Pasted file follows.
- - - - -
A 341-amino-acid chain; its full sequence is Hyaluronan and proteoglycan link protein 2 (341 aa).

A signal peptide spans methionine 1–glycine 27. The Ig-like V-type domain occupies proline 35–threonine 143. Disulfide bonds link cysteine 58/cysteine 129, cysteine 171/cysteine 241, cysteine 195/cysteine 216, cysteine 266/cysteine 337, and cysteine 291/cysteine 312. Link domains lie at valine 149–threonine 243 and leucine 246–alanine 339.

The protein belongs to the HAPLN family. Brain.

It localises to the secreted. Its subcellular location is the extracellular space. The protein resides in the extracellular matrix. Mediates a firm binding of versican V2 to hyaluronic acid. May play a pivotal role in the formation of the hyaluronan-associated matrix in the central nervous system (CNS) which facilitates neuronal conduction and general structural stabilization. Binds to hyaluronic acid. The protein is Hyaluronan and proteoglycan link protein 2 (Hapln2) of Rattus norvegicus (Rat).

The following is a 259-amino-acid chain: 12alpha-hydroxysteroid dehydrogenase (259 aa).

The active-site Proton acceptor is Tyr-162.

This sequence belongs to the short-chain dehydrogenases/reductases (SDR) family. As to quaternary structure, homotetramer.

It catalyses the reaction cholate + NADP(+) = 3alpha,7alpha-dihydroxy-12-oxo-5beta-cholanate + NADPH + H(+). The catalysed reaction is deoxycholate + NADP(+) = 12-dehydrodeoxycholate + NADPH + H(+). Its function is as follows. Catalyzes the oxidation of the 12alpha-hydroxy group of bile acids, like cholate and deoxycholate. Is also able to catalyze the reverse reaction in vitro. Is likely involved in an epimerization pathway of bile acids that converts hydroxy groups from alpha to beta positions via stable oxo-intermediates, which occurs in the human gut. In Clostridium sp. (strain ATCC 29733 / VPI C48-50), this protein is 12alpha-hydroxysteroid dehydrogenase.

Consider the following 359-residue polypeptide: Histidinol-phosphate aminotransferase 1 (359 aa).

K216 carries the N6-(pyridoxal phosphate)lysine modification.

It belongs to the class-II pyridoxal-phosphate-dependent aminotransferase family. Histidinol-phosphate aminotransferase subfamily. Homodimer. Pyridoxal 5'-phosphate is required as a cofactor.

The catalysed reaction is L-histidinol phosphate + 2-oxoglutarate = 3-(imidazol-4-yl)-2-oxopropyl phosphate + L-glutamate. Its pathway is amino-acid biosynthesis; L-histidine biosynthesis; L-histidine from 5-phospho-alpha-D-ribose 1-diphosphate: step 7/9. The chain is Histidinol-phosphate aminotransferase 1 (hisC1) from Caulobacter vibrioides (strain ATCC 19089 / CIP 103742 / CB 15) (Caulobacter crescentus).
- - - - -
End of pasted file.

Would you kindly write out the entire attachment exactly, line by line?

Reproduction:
A 341-amino-acid chain; its full sequence is Hyaluronan and proteoglycan link protein 2 (341 aa).

A signal peptide spans methionine 1–glycine 27. The Ig-like V-type domain occupies proline 35–threonine 143. Disulfide bonds link cysteine 58/cysteine 129, cysteine 171/cysteine 241, cysteine 195/cysteine 216, cysteine 266/cysteine 337, and cysteine 291/cysteine 312. Link domains lie at valine 149–threonine 243 and leucine 246–alanine 339.

The protein belongs to the HAPLN family. Brain.

It localises to the secreted. Its subcellular location is the extracellular space. The protein resides in the extracellular matrix. Mediates a firm binding of versican V2 to hyaluronic acid. May play a pivotal role in the formation of the hyaluronan-associated matrix in the central nervous system (CNS) which facilitates neuronal conduction and general structural stabilization. Binds to hyaluronic acid. The protein is Hyaluronan and proteoglycan link protein 2 (Hapln2) of Rattus norvegicus (Rat).

The following is a 259-amino-acid chain: 12alpha-hydroxysteroid dehydrogenase (259 aa).

The active-site Proton acceptor is Tyr-162.

This sequence belongs to the short-chain dehydrogenases/reductases (SDR) family. As to quaternary structure, homotetramer.

It catalyses the reaction cholate + NADP(+) = 3alpha,7alpha-dihydroxy-12-oxo-5beta-cholanate + NADPH + H(+). The catalysed reaction is deoxycholate + NADP(+) = 12-dehydrodeoxycholate + NADPH + H(+). Its function is as follows. Catalyzes the oxidation of the 12alpha-hydroxy group of bile acids, like cholate and deoxycholate. Is also able to catalyze the reverse reaction in vitro. Is likely involved in an epimerization pathway of bile acids that converts hydroxy groups from alpha to beta positions via stable oxo-intermediates, which occurs in the human gut. In Clostridium sp. (strain ATCC 29733 / VPI C48-50), this protein is 12alpha-hydroxysteroid dehydrogenase.

Consider the following 359-residue polypeptide: Histidinol-phosphate aminotransferase 1 (359 aa).

K216 carries the N6-(pyridoxal phosphate)lysine modification.

It belongs to the class-II pyridoxal-phosphate-dependent aminotransferase family. Histidinol-phosphate aminotransferase subfamily. Homodimer. Pyridoxal 5'-phosphate is required as a cofactor.

The catalysed reaction is L-histidinol phosphate + 2-oxoglutarate = 3-(imidazol-4-yl)-2-oxopropyl phosphate + L-glutamate. Its pathway is amino-acid biosynthesis; L-histidine biosynthesis; L-histidine from 5-phospho-alpha-D-ribose 1-diphosphate: step 7/9. The chain is Histidinol-phosphate aminotransferase 1 (hisC1) from Caulobacter vibrioides (strain ATCC 19089 / CIP 103742 / CB 15) (Caulobacter crescentus).